G20 leaders fret over ‘malicious’ bank attacks

Await October report.

The heads of G20 nations remain concerned at the potential for “malicious use of ICT” to disrupt the world’s financial systems.

In a declaration following the latest G20 summit in Germany, the leaders outlined a particular focus on reinforcing the resiliency of the global financial system.

“An open and resilient financial system grounded in agreed international standards is crucial to supporting sustainable growth,” they said.

“We will continue to closely monitor and, if necessary, address any emerging risks and vulnerabilities in the financial system.”

“Acknowledging that malicious use of ICT could endanger financial stability”, the G20 leaders said they would look to a “stocktake” by the Financial Stability Board (FSB) – established after the G20 summit on London in 2009 – for further advice and guidance.

The FSB report is expected to be released in October this year.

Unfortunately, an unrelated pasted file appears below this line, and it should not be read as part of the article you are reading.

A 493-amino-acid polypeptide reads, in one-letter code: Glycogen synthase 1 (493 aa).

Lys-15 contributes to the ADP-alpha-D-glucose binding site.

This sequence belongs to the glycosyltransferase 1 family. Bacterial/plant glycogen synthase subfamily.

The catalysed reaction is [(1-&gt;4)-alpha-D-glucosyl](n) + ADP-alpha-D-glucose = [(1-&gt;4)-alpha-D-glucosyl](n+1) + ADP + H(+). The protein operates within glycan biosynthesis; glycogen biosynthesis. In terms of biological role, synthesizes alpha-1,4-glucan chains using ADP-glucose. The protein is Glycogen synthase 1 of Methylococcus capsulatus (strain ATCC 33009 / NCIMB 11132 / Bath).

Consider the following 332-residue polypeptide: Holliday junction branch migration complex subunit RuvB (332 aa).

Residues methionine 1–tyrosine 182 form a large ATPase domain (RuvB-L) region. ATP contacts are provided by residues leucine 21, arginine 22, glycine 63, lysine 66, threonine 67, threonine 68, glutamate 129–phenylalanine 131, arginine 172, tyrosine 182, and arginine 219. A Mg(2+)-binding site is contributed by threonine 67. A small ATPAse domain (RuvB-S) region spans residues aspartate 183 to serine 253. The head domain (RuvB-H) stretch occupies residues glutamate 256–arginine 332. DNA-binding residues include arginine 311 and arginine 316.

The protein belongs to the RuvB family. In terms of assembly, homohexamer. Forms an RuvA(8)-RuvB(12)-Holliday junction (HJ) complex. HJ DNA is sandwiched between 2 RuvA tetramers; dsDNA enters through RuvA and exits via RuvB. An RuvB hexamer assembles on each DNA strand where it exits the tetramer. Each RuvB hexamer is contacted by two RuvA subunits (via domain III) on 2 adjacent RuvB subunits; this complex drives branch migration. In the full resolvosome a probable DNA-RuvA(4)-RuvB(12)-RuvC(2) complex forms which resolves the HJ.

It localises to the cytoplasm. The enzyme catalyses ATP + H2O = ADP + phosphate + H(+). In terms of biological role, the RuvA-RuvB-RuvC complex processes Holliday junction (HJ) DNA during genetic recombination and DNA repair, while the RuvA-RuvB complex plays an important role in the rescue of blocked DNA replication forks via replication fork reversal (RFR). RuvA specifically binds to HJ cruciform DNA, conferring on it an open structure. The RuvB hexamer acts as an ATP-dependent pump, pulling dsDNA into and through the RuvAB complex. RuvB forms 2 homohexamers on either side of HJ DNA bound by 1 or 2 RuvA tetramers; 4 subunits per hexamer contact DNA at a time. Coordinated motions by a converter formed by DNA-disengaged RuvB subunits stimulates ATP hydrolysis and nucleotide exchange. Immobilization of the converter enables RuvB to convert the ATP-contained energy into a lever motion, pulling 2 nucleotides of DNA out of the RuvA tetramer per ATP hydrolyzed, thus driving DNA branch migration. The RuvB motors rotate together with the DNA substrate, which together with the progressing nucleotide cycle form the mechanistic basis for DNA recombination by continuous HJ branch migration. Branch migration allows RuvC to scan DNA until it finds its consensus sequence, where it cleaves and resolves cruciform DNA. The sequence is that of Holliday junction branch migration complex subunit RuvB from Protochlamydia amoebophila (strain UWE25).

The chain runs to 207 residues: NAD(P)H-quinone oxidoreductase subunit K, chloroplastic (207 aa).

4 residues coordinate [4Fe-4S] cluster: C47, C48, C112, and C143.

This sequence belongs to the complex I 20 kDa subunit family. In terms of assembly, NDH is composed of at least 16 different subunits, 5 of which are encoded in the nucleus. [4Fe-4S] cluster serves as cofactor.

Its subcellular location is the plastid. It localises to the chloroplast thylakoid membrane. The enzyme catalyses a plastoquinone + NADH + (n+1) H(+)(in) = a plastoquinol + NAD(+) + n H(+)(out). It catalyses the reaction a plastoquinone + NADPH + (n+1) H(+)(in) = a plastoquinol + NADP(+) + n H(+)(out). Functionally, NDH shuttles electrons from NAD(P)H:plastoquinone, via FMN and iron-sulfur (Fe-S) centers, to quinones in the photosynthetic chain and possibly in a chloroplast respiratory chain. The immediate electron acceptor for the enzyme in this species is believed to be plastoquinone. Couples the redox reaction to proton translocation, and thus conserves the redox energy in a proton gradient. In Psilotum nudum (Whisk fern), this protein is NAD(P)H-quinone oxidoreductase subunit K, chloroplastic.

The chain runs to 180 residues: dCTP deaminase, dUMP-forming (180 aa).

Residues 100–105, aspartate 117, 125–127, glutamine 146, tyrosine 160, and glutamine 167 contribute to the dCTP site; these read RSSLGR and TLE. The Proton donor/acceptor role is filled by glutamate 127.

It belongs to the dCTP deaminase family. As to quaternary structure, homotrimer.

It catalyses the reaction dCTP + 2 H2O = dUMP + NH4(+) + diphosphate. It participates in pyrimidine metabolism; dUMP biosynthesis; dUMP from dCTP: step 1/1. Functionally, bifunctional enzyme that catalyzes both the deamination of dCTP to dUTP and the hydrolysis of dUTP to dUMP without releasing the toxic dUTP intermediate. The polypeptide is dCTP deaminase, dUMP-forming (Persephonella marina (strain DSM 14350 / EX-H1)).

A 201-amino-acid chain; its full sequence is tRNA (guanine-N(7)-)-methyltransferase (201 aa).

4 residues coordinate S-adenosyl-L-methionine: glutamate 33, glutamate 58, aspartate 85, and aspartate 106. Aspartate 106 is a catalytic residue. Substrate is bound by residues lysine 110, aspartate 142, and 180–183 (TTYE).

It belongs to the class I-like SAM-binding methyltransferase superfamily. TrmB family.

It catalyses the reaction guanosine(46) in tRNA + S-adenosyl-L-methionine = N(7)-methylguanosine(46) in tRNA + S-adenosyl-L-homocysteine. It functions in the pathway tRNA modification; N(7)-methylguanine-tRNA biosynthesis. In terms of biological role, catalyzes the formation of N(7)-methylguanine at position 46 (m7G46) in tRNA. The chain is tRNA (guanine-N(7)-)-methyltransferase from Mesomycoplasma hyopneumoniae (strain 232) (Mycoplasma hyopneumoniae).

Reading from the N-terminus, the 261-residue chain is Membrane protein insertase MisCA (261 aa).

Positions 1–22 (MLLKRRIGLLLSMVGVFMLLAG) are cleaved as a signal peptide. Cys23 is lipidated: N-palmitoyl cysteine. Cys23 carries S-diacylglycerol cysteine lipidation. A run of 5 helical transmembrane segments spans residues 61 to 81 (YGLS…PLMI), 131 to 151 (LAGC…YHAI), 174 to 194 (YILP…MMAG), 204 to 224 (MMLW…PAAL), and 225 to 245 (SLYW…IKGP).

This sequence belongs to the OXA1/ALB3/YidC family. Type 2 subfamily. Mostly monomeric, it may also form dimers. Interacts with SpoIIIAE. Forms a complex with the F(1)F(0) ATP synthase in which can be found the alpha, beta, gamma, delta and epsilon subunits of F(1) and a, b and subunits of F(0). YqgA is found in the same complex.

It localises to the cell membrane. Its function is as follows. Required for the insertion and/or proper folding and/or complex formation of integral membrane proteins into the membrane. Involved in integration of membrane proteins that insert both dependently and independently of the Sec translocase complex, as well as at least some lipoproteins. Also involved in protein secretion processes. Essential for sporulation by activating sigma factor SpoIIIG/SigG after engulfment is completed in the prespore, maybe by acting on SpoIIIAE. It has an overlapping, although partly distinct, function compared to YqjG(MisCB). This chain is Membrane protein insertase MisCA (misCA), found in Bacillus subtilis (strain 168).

Though not specifically targeting financial institutions, a number of large corporations fell victim to the recent Petya/NotPetya malware attack.

Consumer goods giant Reckitt Benckiser believes its losses could top $171 million. Logistics companies Maersk and TNT were also hard hit.

On the finance front, it was reported in May that Russian cyber criminals used malware planted on Android mobile devices to steal from domestic bank customers and were planning to target European lenders before their arrest.

Hackers have also previously targeted the Swift financial messaging network to steal money from banks, including an infamous raid on a Bangladeshi institution.

Swift warned last year that such attacks were “here to stay”.

Aside from financial resiliency, the G20 also said it wanted to see digital divides worldwide closed, and a greater realisation of the benefits of digital technology.

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